Education and Training: Life Skills

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In high school, we often think of the enjoyment and happiness this phase in our lives brings us. We look forward to seeing our friends every day, attending football games, attending club meetings and the daily routine of going to school learning interesting things, however, is that all it should be?

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High school is created to give us the knowledge, a foundation and resourceful information we need to carry us to college, trade school, Military or whatever other direction our lives take us, but can we say it teaches us the tools we need to help us get ready for adulthood? Being that there is a limit on life skill courses such as driver’s education and home economics that can be put into effect in the school’s curriculum, there is much more to learn that can be implemented in the high schools that could get students prepared for adulthood. Some may say that it’s the parent’s responsibility to prepare their children for adulthood, but if skills such as college prep, money management, career building, networking, time management etc. are implemented in the high school’s curriculum the students would be well balanced, educated and ready for whatever direction life after high school takes them.

This evaluation examines the use of life skills education to produce adult readiness among high school students. According to Pillai (2012), since many years ago the world had changed drastically in its competitiveness and functionality. With this change, many people including adolescents have become more stressed and have developed mental health issues such as anxiety, depression, rejection, relationship failure depression etc.

These changes have made it clear that life skills education could help prevent and develop approaches for adolescents to be able to deal with the modern world. Life skills education could help adolescents overcome peer pressure, give them basic skills that are essential for a functional life, help build their self-confidence, and gain independence. Incorporating these skills in an adolescent’s life could also help build on their social and emotional development. Life skills would also promote mental health well-being and give them the knowledge they would need to face the realities and competitiveness of life (Pillai, 2012).

This social issue should be important to social workers because if we give adolescents the necessary tools and skills of life early then we could reduce the number of people needing services, mental health medication and people in poverty. The social justice and/or diversity issues related to life skills education amongst adolescents is gender equality. In some countries, girls do not receive the same type education as boys. Young girls are more so groomed to become wives, mothers, and learn to take care of a family and the household, but life skills education is a tool that could enhance both boys and girls lives.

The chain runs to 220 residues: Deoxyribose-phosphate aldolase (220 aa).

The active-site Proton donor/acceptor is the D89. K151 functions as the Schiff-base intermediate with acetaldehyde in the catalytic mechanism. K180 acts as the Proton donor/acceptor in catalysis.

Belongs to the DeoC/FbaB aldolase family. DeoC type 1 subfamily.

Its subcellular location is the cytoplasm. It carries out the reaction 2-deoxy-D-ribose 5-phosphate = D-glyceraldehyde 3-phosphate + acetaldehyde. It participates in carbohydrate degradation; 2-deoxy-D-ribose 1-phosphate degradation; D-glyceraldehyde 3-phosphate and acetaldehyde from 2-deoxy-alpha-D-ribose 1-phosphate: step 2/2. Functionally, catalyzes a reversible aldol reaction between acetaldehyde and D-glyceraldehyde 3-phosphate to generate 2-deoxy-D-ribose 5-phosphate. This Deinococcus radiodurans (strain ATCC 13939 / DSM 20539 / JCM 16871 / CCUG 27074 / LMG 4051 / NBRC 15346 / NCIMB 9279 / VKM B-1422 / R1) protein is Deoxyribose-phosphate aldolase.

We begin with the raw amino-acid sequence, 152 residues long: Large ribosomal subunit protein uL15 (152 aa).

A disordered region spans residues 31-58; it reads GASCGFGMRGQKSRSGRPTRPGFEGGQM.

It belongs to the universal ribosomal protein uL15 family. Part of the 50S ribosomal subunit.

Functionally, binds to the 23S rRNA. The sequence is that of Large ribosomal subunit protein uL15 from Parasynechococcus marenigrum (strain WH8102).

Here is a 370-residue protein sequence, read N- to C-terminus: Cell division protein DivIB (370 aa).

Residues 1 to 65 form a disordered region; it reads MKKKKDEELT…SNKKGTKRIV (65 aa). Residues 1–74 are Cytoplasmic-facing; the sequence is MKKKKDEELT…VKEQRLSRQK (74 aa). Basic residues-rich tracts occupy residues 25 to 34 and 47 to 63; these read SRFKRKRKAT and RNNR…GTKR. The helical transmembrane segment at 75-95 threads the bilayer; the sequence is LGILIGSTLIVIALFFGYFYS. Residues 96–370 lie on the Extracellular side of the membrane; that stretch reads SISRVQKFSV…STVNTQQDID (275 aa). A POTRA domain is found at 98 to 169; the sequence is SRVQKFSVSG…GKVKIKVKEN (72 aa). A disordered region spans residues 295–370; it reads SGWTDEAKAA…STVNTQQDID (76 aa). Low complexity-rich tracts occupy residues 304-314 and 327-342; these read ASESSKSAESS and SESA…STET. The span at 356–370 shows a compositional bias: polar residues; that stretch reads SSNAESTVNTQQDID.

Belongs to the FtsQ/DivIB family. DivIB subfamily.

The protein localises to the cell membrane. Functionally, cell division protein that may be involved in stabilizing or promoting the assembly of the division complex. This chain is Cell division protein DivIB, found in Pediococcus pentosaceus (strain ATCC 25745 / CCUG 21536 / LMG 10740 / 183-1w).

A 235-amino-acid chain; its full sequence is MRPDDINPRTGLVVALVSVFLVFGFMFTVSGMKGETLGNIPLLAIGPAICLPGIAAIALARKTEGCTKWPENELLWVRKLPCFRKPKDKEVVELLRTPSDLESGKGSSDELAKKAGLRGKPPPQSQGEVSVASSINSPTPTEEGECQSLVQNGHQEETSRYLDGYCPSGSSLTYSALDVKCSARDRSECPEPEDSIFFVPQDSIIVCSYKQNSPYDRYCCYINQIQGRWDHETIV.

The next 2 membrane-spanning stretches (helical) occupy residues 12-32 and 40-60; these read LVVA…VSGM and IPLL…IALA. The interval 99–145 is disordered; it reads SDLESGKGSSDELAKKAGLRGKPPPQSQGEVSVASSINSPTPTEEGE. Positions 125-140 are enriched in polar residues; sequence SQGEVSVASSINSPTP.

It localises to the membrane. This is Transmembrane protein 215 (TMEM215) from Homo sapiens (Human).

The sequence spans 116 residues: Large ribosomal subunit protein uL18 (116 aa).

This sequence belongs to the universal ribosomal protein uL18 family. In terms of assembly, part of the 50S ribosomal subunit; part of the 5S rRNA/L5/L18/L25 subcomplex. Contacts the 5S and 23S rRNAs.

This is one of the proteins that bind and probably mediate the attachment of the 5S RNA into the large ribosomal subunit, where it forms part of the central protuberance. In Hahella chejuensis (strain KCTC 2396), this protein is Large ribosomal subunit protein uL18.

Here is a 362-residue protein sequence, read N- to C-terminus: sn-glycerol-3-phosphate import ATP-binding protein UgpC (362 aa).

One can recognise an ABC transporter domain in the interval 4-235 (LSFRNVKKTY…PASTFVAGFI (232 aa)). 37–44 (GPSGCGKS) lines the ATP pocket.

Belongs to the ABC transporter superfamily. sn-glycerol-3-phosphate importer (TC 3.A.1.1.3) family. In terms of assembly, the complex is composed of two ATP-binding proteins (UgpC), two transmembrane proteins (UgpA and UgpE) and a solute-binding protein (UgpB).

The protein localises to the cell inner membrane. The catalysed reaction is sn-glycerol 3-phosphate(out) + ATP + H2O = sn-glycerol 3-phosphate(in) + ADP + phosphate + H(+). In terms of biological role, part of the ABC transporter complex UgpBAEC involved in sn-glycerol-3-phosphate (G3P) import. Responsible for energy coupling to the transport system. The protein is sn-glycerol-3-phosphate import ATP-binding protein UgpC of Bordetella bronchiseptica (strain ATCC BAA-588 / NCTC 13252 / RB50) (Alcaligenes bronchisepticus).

According to UNFPA Framework for Action on Adolescents & Youth (2007), “Education enhances the competencies of girls and boys, and it offers a promise for gender equality (p.26)”. By teaching girls and boy’s life skills they both could have the same opportunities in life such as access to employment, healthcare, income, education and more. According to Bender (2002). The development of life skills education curriculum should be understood and developed by social workers, school health, vocation and general guidance counselors, psychological services and other departments (p. 25). Tshiwula (1995) points out that since social workers have the training and knowledge of working with groups and families and individuals then they would be in a better position to provide a purposeful direction to work in the schools. (p.25).

It is believed that since social workers provide strategies for prevention and development, and interventions then they would be of benefit to help with life skills development and delivery for the adolescents. These are the reasons why this evaluation assists in our understanding of life skills education among adolescents and contribute to the field of social work.

Hypothesis: High school students who participate in life skills education would likely be more prepared for adulthood than those who do not.


  1. Bender, C.J.G. (2002). Life Skills Education and Training and The Senior Phase Learner. University of Pretoria. Retrieved from Pillai, R. R. (2012).
  2. The importance of life skills education for children and adolescents. Research Gate. Retrieved from
  3. United Nations Population Fund. (2007). Framework for Action on Adolescents and Youth. Retrieved from 
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Education and Training: Life Skills. (2021, Oct 12). Retrieved February 6, 2023 , from

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